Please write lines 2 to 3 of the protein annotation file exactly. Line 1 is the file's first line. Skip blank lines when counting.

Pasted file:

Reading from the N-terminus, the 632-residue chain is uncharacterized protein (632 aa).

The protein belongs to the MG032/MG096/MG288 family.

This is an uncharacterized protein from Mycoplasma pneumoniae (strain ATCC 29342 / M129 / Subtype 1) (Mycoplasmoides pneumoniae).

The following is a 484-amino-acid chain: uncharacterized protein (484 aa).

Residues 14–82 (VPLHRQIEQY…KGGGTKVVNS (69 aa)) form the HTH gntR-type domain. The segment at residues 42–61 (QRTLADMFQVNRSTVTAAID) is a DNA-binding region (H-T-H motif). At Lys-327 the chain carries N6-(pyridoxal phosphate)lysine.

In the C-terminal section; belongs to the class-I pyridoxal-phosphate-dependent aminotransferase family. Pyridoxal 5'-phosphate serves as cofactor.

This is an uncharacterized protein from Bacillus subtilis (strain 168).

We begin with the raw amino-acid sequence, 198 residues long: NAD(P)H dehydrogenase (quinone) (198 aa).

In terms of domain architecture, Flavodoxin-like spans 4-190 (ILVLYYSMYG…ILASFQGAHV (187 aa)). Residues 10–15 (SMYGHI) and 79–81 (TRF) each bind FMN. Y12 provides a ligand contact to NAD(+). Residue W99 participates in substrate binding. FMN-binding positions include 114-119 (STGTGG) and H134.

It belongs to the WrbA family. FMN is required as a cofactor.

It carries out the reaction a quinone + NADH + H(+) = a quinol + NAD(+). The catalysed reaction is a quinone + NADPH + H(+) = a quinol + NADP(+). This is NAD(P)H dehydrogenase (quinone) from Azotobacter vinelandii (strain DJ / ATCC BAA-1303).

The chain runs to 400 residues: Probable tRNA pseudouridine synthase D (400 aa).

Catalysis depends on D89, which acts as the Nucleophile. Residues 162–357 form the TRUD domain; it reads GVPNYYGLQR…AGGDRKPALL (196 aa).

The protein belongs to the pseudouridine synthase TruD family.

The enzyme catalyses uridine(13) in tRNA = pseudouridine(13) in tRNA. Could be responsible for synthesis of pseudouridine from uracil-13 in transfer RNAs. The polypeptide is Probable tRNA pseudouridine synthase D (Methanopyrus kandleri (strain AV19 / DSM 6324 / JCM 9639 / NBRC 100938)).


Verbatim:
The protein belongs to the MG032/MG096/MG288 family.

This is an uncharacterized protein from Mycoplasma pneumoniae (strain ATCC 29342 / M129 / Subtype 1) (Mycoplasmoides pneumoniae).